BOSTON—Midlife shift work is associated with an increased risk of incident dementia in later life, according to research presented at the 31st Annual Meeting of the Associated Professional Sleep Societies. The
association is stronger with longer duration of shift
work, said Kathleen Bokenberger, a doctoral student in
the Department of Medical Epidemiology and Biostatis-tics at the Karolinska Institutet in Stockholm.
“To the best of our knowledge, this is the first study
to find a connection between shift work and greater
dementia incidence,” said Ms. Bokenberger. “As such,
we will need confirmation from other studies, especially
if they have more nuanced measures of shift work, and
perhaps repeated measures of shift work.”
An Analysis of Two Population-Based Cohorts
Shift work interferes with the circadian and homeostatic
regulation of sleep and can lead to insomnia and excessive sleepiness. A prospective Danish study found that
rotating and evening shift work were associated with
increased dementia mortality, but the link between shift
work and dementia is still relatively unexplored, said
She and her colleagues followed two population-based cohorts from the Swedish Twin Registry. The
first cohort, which the researchers called STR-1973,
included 13,283 people who were age 30 or older
when they received a mailed questionnaire in 1973
that elicited information about shift work status and
duration. The Screening Across the Lifespan Twin
(SALT) sample included 41,199 participants who participated in a telephone interview between 1998 and
2002 that asked about status and duration of night
The primary outcome was all-cause dementia, and
dementia diagnoses were obtained from Swedish national health registers. Investigators followed participants until the date of dementia diagnosis, death, or
the end of follow-up in 2015.
A Dose-Response Relationship
The mean age at baseline was 38 in the STR-1973 cohort
and 58 in the SALT cohort. Median follow-up time was
41 years in the STR-73 cohort and 14 years in the SALT
cohort. The proportion of participants with shift work
history was 17% in the STR-1973 cohort. The proportion of people who worked nights was 30% in the SALT
cohort. Dementia incidence was 7.4% in the STR-1973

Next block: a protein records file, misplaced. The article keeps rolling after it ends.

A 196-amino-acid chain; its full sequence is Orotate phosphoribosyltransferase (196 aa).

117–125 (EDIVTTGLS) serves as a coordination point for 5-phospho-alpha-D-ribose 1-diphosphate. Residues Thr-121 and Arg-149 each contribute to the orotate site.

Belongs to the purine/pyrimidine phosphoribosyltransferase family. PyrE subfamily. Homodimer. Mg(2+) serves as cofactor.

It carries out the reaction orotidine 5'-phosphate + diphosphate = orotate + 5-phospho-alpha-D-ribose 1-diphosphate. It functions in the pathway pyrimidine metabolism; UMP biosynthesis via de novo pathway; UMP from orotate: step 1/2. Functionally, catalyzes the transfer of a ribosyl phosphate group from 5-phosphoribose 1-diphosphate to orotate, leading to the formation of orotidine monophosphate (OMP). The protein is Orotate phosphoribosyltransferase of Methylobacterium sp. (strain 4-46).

cohort and 5.0% in the SALT cohort.
The researchers used Cox proportional hazard models to analyze the data and adjust for age, sex, education,
cardiovascular disease, stroke, and type 2 diabetes. Having shift work versus day work was associated with an
increased hazard of dementia (hazard ratio [HR], 1.40),
as was having night work versus day work (HR, 1. 13).
Spline models indicated modest dose-response relationships in which longer duration of shift work and night
work predicted greater dementia risk.
Information about APOE e4 genotype was available for
subsamples of both cohorts. APOE e4 seemed to be an effect
modifier for the association of night work and dementia, but
not for that of shift work and dementia. APOE e4 carriers
with 20 or more years of shift work had a fourfold increased
risk of dementia. APOE e4 carriers with 20 or more years of
night work had a twofold increased risk of dementia. The
sample sizes were small, however, and “it is possible that
these findings are spurious,” said Ms. Bokenberger.
“Individuals in the labor force might consider minimizing shift work exposure or managing work scheduling practices, but this is dependent on individual differences and tolerances to certain types of shift work,”
she concluded. NR
Bokenberger K, Ström P, Dahl Aslan AK, et al. Shift work and cognitive aging: a
longitudinal study. Scand J Work Environ Health. 2017 Mar 31 [Epub ahead of print].
Jørgensen JT, Karlsen S, Stayner L, et al. Shift work and overall and cause-specific mortality in the Danish nurse cohort. Scand J Work Environ Health.
Shift Work in Midlife
Increases Risk of Dementia
The risk of dementia appears to increase with longer duration of shift work.